Metagov as software bundle

This use-case describes a platform or online community using Metagov as a software bundle: namely, an easy way of installing and configuring a bunch of related software services, akin to cPanel for domains, Wordpress for websites, or Anaconda for data science. More verbosely:

a software bundle of a number of existing governance libraries, tools, and services […] that can be installed, deployed, and configured on at least two platforms such as Slack, Discord, Matrix, Mastodon, Discourse, or

For background, refer to the discussion on GitHub: META-ISSUE: Metagov Prototype enhancements · Issue #21 · metagov/metagov-prototype · GitHub

User flow:

  1. A server host / platform operator, installs Metagov on a server, e.g. Discourse
  2. A server host or other person with administrative access to the Metagov instance creates a Metagov community using the Metagov instance (possibly in the same install process as #1)
  3. Metagov automatically creates a PolicyKit instance for that community
  4. Metagov automatically creates a Kybern instance for that community
  5. Metagov automatically creates a SourceCred instance for that community
  6. Metagov automatically creates an Open Collective instance for that community
  7. Metagov automatically creates a Loomio instance (i.e. a Loomio community) for that community
  8. Some instances are automatically enabled (e.g. PolicyKit), while others are “inactive”
  9. Community administrators can activate or de-activate instances as needed.

My understanding is that Metagov would need to create those communities “as metagov” - that is, through a MetagovBot account, which would be different for each MetaGov installation. I favor this approach, since it allows Metagov to strictly control the governance on those sites. However, for some platforms there may be limits to how many communities that server’s version of MetagovBot can own. So this solution may not scale. I would say that if we want to automatically create communities on other platforms, we should limit ourselves to doing so for platforms that don’t have ownership limits.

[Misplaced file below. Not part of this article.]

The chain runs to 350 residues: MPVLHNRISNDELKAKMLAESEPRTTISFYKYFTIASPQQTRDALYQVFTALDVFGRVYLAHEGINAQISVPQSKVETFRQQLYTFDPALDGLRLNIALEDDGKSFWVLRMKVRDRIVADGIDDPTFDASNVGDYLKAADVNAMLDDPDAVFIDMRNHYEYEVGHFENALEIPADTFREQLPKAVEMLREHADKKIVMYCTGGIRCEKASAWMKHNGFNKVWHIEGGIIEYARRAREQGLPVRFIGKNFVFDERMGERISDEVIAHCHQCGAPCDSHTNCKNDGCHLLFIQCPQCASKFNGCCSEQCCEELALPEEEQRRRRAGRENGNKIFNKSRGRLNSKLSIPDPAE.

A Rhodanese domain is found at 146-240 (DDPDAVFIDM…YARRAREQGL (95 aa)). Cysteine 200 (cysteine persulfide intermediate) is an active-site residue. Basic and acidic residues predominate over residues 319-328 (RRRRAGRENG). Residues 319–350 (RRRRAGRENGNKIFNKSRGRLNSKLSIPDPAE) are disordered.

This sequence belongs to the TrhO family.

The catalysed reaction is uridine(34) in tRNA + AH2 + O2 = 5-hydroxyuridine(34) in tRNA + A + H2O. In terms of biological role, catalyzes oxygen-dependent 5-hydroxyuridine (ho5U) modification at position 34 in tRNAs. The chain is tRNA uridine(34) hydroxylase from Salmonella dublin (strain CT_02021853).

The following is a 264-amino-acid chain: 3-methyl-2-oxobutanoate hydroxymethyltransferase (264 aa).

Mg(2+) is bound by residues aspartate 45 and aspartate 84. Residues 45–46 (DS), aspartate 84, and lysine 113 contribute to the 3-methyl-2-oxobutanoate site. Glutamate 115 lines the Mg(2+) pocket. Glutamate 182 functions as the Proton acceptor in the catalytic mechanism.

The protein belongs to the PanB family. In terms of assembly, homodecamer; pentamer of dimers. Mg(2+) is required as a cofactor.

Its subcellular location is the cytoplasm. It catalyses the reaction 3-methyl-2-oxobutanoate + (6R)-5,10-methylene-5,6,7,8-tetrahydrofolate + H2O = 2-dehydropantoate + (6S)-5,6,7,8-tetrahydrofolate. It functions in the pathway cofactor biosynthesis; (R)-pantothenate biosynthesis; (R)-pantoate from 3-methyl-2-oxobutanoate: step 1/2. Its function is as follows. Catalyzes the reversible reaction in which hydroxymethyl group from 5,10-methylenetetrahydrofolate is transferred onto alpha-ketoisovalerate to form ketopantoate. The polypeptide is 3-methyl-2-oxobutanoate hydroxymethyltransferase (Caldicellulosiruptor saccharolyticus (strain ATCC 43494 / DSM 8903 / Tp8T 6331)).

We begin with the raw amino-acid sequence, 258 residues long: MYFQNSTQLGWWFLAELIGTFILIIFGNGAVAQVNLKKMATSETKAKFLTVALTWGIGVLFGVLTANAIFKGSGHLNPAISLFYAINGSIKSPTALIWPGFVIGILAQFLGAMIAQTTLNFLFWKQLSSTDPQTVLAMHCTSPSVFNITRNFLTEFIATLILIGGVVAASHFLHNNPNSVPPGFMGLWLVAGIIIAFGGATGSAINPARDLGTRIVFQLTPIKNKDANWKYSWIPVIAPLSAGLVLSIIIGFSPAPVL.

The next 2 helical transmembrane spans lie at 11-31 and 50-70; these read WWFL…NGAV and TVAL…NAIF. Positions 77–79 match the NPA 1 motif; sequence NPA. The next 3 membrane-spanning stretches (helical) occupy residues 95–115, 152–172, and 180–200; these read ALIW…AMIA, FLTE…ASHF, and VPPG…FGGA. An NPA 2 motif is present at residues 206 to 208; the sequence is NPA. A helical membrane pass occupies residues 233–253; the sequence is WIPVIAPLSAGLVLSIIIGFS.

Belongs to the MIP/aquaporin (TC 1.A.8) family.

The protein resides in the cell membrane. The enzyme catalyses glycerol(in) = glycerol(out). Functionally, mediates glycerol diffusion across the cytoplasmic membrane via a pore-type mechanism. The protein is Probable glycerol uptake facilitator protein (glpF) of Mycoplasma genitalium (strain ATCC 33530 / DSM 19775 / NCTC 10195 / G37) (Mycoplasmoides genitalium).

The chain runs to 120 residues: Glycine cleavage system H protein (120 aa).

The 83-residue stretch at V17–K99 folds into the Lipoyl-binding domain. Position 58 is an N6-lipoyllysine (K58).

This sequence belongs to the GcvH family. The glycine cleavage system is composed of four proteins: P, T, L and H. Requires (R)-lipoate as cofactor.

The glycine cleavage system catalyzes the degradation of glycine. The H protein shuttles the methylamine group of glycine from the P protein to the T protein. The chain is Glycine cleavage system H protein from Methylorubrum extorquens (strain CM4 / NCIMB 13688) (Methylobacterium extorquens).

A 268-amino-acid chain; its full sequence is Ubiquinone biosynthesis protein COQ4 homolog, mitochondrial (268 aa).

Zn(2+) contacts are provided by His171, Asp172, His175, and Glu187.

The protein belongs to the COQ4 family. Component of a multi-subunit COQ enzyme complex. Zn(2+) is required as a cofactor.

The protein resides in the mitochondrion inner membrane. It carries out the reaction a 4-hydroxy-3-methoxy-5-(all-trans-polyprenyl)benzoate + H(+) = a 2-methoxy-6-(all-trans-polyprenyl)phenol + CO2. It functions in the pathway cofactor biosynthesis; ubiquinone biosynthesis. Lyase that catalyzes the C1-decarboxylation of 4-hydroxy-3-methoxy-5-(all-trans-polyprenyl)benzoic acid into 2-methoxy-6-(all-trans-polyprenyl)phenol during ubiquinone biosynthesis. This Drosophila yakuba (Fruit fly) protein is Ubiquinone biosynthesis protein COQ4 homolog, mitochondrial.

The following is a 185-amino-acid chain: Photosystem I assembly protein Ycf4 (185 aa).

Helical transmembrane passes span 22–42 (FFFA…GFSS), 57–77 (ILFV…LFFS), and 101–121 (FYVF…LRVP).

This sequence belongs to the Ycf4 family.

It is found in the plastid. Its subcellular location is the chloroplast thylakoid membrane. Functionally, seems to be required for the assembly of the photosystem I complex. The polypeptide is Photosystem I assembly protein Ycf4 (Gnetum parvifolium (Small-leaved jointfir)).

I suppose theoretically we could task MetaGov with the responsibility for:

  • knowing how many communities each platform lets a single user own
  • tracking how many communities they current have owned by their bot
  • when they’re close to running out, automatically creating an additional bot to use and/or pinging the metagov admin to make an additional one
1 Like

A “bot” approach sounds right to me.

@Shauna so you’re saying for example there is a single OpenCollective MetagovBot user for a single Metagov instance (say, and it is an OC admin on all OC collectives that are hooked up to that metagov instance?

This feels like way too much access for a single API key–– the (bot) user that has access to all of these collectives that are completely unrelated. If that user’s API key is compromised, it affects all the collectives. Is it worth it, just for the auto-create-collective feature? We could also chat with OC about this to see what they think. It should also be noted the OC doesn’t actually support bot accounts, the MetagovBot account is a user account that is tied to my email address.

I also don’t think we can generalize this across platforms. The idea of “Metagov automatically creates a____ instance for that community” is very different depending on the platform. Take Loomio as a counter-example to OC: in Loomio you access the API using an API key that is tied to a specific community––NOT a user––so we couldn’t have “one-api-key-to-rule-all-communities” even if that’s what we wanted.

My general feeling is that it’s safer to have one “bot” (API key, or bot user) per instance+community+platform instead of per instance+platform, even if it’s more work for the community admins to set up. But I think we should be talking about this on a platform-by-platform basis, not generalizing it.

I didn’t think about the security tradeoff there. In my proposal, there’d be very few opportunities for the API key to be compromised, since it’s not user-facing at all, but that doesn’t mean it can’t happen - and if it did, we’d potentially compromise all communities on that third party platform associated with the particular metagov install.